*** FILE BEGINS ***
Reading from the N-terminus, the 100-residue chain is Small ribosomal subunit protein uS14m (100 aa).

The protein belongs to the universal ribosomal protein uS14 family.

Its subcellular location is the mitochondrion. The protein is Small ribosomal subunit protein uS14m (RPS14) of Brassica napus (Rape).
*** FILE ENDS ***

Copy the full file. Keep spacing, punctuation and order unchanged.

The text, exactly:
Reading from the N-terminus, the 100-residue chain is Small ribosomal subunit protein uS14m (100 aa).

The protein belongs to the universal ribosomal protein uS14 family.

Its subcellular location is the mitochondrion. The protein is Small ribosomal subunit protein uS14m (RPS14) of Brassica napus (Rape).